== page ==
One of the poorest kept secrets in Silicon Valley has been the huge salaries and bonuses that experts in artificial intelligence can command. Now, a little-noticed tax filing by a research lab called OpenAI has made some of those eye-popping figures public. OpenAI paid its top researcher, Ilya Sutskever, more than $1.9m (£1.35m) in 2016. It paid another leading researcher, Ian Goodfellow, more than $800,000 (£570,000) – even though he was not hired until March of that year. Both were recruited from Google.
Elon Musk's OpenAI is paying big money for the world's best AI researchers. There's been a lot of speculation in the last couple of years about how much money technology firms are paying the world's top artificial intelligence (AI) experts but concrete numbers have been hard to come by. That changed this week when Cade Metz, a journalist for The New York Times, revealed that he had stumbled upon a tax filing from OpenAI -- an AI research lab set up by Tesla CEO Elon Musk -- that included staff salaries and bonuses. The numbers are high, especially when you consider the fact that Open AI is a non-profit organisation. The company, which says it is working to ensure AI benefits all of humanity, was founded in San Francisco in 2015.
Researchers in artificial intelligence can stand to make a ton of money. But this week, we actually know just how much some A.I. experts are being paid -- and it's a lot, even at a nonprofit. OpenAI, a nonprofit research lab, paid its lead A.I. expert, Ilya Sutskever, more than $1.9 million in 2016, according to a recent public tax filing. Another researcher, Ian Goodfellow, made more than $800,000 that year, even though he was only hired in March, the New York Times reported. As the publication points out, the figures are eye-opening and offer a bit of insight on how much A.I. researchers are being paid across the globe.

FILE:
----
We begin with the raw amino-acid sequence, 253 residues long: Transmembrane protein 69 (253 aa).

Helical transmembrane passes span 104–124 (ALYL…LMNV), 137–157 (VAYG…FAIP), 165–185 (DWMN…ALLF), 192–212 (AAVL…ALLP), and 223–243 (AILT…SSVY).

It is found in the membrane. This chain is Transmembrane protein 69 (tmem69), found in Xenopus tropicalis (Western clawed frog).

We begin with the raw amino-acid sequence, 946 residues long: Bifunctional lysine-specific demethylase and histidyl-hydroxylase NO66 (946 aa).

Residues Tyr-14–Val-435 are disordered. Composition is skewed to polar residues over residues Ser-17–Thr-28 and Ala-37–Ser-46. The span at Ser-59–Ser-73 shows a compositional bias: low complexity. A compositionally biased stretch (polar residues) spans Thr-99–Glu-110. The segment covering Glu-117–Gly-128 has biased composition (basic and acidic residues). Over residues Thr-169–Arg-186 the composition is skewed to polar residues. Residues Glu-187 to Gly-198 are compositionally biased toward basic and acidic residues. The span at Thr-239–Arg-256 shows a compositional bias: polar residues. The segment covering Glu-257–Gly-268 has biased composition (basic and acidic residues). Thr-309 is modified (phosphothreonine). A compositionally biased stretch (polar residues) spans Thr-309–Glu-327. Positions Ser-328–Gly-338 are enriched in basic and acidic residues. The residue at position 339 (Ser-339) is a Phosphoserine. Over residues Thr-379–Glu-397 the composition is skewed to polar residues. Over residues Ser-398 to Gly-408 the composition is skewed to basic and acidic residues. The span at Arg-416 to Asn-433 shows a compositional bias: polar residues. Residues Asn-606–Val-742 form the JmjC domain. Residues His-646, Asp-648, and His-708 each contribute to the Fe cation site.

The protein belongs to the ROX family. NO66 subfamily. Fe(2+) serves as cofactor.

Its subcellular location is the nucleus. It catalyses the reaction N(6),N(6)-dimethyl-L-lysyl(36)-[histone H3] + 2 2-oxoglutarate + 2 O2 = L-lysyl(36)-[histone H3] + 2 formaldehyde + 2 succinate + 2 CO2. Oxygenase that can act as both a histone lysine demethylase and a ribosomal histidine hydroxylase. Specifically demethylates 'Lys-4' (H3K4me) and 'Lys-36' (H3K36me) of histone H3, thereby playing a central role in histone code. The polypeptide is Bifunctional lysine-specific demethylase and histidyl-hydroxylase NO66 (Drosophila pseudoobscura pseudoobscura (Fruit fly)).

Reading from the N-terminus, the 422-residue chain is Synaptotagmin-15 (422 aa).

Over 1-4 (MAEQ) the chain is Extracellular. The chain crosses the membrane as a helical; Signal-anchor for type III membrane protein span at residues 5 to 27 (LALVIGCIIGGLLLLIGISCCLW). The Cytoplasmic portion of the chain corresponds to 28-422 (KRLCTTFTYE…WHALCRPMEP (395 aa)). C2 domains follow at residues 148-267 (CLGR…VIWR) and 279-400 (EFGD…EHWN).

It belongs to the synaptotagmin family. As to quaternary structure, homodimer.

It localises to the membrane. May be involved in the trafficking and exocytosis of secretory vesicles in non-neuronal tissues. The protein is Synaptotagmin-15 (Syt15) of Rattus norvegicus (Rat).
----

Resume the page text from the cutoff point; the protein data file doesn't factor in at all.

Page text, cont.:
Will artificial intelligence (A.I.) and machine learning carve up the tech industry into "haves" and "have nots"? That's the thesis presented by a recent article in The New York Times, which suggests that, while ultra-monetized companies such as Google and Facebook can fund as much A.I. research as they need, academic institutions and smaller firms are being left behind. "The huge computing resources these companies have pose a threat--the universities cannot compete," Craig Knoblock, executive director of the Information Sciences Institute at the University of Southern California, told the newspaper. The Times points to OpenAI, which launched as a nonprofit designed to prevent A.I. from being used in terrible and unethical ways, as an example of this trend. OpenAI has since evolved into a "capped" for-profit company, and reportedly plans to use any revenues to fund its computing infrastructure.
OpenAI may not be quite so open going forward. The former nonprofit announced today that it is restructuring as a "capped-profit" company that cuts returns from investments past a certain point. But some worry that this move -- or rather the way they made it -- may result in making the innovative company no different from the other AI startups out there. From now on, profits from any investment in the OpenAI LP (limited partnership, not limited profit) will be passed on to an overarching nonprofit company, which will disperse them as it sees fit. Profits in excess of a 100x return, that is.